STEAMERS’ inspirational prop James Kora will start in today’s rugby grand final at Wagga.
The 130-kilogram powerhouse has been in doubt after limping from the field early in the major semi-final win two weeks ago with a hamstring injury.
At the start of the week “House” was only rated a 50-50 chance of playing, a decision at that stage unlikely to be made before today.
But yesterday coach Dave Stuart said Kora was ready to go.
“He trained strongly and pulled up well after training with no soreness,” he said.
“The way we trained on Thursday night you wouldn’t have thought he had been injured and he is keen to start the game too.
“House will add to the strength of the pack and is a weapon from short range near the tryline.”
Sam Mullany is another cleared to play after training on Thursday night but is likely to play in the reserve grade grand final before a decision is made on his availability in the Walsh and Blair Cup decider.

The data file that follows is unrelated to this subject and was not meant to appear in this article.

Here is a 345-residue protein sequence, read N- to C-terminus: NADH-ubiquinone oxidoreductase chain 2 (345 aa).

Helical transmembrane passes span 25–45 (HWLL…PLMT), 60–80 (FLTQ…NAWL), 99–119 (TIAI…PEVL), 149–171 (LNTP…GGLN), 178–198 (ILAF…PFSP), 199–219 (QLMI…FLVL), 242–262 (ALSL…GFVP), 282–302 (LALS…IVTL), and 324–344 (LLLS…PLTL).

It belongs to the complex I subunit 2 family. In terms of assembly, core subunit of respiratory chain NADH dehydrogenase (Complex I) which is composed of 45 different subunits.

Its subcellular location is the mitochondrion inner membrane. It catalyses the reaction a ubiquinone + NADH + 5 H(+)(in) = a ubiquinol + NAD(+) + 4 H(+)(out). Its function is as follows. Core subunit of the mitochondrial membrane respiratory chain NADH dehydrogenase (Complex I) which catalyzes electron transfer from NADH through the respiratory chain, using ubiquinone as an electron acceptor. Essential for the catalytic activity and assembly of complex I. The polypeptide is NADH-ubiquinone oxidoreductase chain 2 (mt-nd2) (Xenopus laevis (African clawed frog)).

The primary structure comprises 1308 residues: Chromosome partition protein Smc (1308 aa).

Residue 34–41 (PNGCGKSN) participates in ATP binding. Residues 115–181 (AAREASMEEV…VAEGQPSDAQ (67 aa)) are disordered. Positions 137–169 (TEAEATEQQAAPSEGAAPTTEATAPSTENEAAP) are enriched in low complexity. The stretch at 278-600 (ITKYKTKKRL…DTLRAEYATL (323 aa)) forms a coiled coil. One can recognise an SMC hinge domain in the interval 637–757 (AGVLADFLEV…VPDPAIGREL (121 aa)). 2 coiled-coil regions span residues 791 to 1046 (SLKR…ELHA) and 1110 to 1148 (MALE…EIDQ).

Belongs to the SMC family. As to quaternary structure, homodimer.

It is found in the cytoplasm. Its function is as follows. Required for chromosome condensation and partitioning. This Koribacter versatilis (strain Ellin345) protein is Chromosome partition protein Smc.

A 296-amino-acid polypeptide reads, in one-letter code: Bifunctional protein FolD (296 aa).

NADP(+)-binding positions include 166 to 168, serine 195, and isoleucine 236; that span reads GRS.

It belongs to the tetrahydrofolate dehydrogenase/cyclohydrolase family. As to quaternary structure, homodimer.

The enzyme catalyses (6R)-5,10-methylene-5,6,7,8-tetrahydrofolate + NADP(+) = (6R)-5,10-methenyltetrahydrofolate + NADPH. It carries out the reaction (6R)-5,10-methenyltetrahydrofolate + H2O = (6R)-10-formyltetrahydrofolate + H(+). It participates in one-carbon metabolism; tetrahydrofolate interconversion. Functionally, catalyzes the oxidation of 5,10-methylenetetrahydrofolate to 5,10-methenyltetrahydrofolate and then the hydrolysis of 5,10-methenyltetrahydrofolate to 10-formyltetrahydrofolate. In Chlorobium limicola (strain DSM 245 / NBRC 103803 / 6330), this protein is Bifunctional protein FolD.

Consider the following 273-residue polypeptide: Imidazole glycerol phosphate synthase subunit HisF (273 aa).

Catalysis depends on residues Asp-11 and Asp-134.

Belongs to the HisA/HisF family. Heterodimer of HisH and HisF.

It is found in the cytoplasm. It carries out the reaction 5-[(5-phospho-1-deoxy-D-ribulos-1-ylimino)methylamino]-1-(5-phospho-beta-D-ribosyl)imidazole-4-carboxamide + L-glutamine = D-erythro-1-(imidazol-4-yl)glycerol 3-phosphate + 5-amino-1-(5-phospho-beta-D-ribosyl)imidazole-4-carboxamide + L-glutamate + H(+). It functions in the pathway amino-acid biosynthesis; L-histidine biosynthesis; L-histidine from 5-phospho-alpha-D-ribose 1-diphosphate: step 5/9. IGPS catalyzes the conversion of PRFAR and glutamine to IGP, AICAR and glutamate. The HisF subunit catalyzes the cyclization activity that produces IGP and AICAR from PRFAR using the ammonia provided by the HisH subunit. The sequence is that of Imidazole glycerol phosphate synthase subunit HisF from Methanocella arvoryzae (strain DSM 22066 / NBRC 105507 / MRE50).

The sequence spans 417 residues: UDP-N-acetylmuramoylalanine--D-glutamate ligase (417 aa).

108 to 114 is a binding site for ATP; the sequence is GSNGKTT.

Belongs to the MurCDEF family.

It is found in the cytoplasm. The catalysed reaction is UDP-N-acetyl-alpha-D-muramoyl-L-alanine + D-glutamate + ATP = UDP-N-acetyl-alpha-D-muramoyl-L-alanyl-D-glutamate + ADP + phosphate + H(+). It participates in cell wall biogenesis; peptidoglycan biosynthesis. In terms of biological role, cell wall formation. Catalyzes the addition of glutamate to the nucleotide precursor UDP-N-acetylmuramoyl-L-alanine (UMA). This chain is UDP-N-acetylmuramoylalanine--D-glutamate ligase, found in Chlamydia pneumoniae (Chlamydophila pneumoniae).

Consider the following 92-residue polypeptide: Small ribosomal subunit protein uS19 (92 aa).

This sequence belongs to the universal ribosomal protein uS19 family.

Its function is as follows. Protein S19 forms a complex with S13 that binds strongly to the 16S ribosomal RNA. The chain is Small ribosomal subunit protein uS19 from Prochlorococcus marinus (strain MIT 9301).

“(Justin) Wheatley trained well also and while there was a question over Mullany he has come through training this week and seems okay,” Stuart said.
“But we won’t risk him starting in the first grade grand final.”
In the two home and away games this year the Steamers have thrashed Waratahs — winning 67-10 in the last game of the first round and then 50-7 after the competition was split into first and second divisions.
But Stuart said what mattered today was the 80 minutes and he was confident the Steamers’ pack would be at their best.
“It was some of the toughest decisions at the selection table this week,” he said.
“Many of the players that have been left out would be automatic selections in first grade at just about every other club.
“But the boys are fired up — they know they have 80 minutes of football left this year and that is all that matters.
“The forwards had a bit of fire about the way they trained, halves Sandy Middleton and Richard Manion have a point to prove, while James Olds was back to his best this week.
“It doesn’t matter that we have been undefeated all year, it is this game that counts and that is the way they are approaching it.”
Stuart expects Waratahs to use similar spoiling tactics that were applied by CSU in the major semi-final.
“They’ll take a bit out of what Reddies did — they’ll pressure the ruck, try to slow our play down,” he said.
“We are just going to have to be committed at the breakdown, make sure we protect the ball.”